Death brings into stark relief the impermanence of life. I am still alive, a child I knew and taught no longer enjoys the beauty of life. It seems harsh to talk about emptiness in this context, but dealing closely with death over the past few days has clarified it for me a bit. It’s tempting to give up when confronted with death. It’s tempting to opt out and think that I cannot help my students along their paths but, I recognize that I am making a decision everyday, in every moment, to try and be a positive force. Although my efforts are empty of true meaning, I can do my best with the next student, the next day, the class, and the next moment. All we have is this moment right now. This is what Thien (Ch'an, Zen) has taught me.   

Make a loan, change a life.

Our temple supports Kiva with money for micro loans to individuals. So far we have helped with loans for education, sanitation, farming, small village stores, women's health, and rural communication. Our average loan is $25.00 and recipients pay it back in small increments. Such a wonderful way to practice the Bodhisattva path of compassion.......Thay Kozen
Jan Schiering M.Div, M.A. Spiritual Direction
I spent 18 years of my ministry serving as a hospice chaplain and bereavement coordinator for a hospice and a hospital and what I learned about myself and the divine informs my current practice. In addition, I have served 3 churches in the areas of conducting worship and pastoral care. I am an ordained pastor, with an M.Div. and an M.A., and have been trained in spiritual guidance and direction by Christian Formation and Direction Ministries from 2003-2005. I have an in person office in Hood River, Oregon. I am also available for direction via telephone and video conferencing.
Social stress prematurely ages your immune system
"Social stress such as discrimination and family problems, along with job and money problems, can contribute to premature aging of your immune system, a recent study found. That's a double whammy, as the immune system already deteriorates with age".

This is another reason to practice meditation and peaceful living....Thay Kozen
Columbia Gorge Recovery Dharma announces
a New Tuesday Evening Online Meeting
Recovery Dharma is a program and a sangha (local and worldwide) that employs Buddhist principles and practices to help overcome addictions and craving behaviors. For more than two years, Columbia Gorge Recovery Dharma has been meeting on-line twice weekly and will continue virtual meetings through the summer.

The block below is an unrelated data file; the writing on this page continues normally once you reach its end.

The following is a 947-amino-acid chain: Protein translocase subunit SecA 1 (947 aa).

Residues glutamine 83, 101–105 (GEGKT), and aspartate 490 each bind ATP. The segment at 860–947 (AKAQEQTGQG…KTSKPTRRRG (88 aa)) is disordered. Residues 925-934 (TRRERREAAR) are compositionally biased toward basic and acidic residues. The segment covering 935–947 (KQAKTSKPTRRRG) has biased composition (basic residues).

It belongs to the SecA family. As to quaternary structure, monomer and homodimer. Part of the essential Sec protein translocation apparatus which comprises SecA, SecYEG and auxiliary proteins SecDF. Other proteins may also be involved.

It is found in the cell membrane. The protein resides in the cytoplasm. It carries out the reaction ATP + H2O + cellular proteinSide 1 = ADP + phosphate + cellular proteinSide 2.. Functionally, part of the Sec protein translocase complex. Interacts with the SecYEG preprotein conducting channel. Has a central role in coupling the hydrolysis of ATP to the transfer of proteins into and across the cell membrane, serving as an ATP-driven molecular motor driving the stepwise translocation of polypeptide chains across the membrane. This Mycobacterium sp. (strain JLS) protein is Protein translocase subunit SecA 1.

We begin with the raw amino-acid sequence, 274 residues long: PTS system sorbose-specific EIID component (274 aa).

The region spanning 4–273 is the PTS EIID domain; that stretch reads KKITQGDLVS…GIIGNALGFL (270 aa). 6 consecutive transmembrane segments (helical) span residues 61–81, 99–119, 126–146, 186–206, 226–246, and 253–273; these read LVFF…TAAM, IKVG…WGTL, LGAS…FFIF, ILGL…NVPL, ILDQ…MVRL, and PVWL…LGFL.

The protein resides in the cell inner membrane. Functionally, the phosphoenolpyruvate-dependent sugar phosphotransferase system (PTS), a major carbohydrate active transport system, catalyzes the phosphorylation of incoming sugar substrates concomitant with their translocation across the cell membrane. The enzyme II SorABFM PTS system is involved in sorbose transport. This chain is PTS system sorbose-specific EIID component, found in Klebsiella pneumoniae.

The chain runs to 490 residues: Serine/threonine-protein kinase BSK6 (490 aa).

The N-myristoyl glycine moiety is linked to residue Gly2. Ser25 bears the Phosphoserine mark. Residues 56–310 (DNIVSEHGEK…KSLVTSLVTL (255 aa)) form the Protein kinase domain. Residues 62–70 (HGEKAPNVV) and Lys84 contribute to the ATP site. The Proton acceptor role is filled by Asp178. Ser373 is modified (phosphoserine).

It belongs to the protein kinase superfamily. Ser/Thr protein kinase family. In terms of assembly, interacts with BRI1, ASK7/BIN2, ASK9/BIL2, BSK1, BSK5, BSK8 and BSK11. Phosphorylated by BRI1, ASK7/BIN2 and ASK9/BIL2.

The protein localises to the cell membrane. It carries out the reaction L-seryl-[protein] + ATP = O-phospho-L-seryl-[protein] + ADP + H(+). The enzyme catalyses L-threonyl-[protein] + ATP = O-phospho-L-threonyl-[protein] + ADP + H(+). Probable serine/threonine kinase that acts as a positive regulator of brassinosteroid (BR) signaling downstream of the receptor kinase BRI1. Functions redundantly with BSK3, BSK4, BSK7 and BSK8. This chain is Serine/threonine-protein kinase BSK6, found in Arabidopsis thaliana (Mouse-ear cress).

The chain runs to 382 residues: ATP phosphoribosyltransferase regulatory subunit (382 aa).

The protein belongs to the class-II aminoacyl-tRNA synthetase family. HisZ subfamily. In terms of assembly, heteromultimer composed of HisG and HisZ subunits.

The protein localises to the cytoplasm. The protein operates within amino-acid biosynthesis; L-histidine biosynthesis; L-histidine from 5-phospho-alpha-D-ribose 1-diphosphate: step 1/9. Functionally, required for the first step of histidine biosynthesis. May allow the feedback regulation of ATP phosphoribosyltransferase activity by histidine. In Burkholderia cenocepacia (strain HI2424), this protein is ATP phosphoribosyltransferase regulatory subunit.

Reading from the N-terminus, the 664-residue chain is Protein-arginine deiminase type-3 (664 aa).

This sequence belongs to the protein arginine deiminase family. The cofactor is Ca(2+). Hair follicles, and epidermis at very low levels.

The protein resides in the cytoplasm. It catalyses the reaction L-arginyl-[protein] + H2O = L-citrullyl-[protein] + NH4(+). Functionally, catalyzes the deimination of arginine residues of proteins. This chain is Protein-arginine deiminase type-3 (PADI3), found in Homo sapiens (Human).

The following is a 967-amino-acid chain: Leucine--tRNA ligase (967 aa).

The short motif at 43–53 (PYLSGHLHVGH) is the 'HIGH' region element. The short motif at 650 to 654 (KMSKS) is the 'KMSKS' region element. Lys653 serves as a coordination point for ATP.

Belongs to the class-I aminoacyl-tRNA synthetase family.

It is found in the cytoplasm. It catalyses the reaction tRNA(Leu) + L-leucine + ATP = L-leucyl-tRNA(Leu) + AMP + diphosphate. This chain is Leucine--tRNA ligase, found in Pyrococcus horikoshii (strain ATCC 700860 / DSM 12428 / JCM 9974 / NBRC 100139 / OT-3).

Beginning in July, our Wednesday evening meeting will be moving
to Tuesday evenings at 6:00 pm.  
For the last three years, Recovery Dharma and the Mt. Adams Buddhist Temple have supported 
volunteers teaching and leading meditation at the Northern Oregon Regional Correctional Facility (NORCOR). The program has been especially designed for a population of men and women challenged by addictions and mental illness. We're looking for more volunteers as NORCOR community programing begins to reopen this Fall. During the pandemic, Recovery Dharma has provided many copies of the Recovery Dharma book to adults in custody, and meditation programs have continued by video visit and virtual meetings.
A one-day training workshop for volunteers is planned for Sunday, August 7,
at the Trout Lake Abbey. Please contact Dick Withers for further details (see below).
Columbia Gorge Recovery Dharma continues to be grateful for the encouragement and support
provided by the Mt. Adams Buddhist Temple and the Temple community.
Columbia Gorge Recovery Dharma currently meets online:
Sundays at 6:15 pm and Tuesdays at 6:00 pm: (Pacific Time)
Meeting ID: 658 513 8476    Password: 516313
From the book Recovery Dharma:
"Recovery Dharma is a peer led movement and a community that is unified by the potential in each of us to recover and find freedom from the suffering of addiction. This book uses the Buddhist practices of meditation, self inquiry, wisdom, compassion, and community as tools for recovery and healing. We welcome anyone who is looking to find freedom from suffering, whether it’s caused by substance use or process addictions like codependency, sex, gambling, eating disorders, shopping, work, technology, or any obsessive or habitual pattern. We approach recovery from a place of individual and collective empowerment and we support each other as we walk this path of recovery together. "
"As a well-spent day brings happy sleep, so a life well spent brings happy death".
Leonardo da Vinci
“Weak people revenge. Strong people forgive. Intelligent people ignore.” Albert Einstein
May the Infinite Light of Wisdom and Compassion so shine within us
that the errors and vanities of self may be dispelled; 
so shall we understand the changing nature of existence and awaken into spiritual peace.
Mt Adams Zen Buddhist Temple   46 Stoller Rd., Trout Lake WA 98650 509.395.2030    www.Mtadamszen.org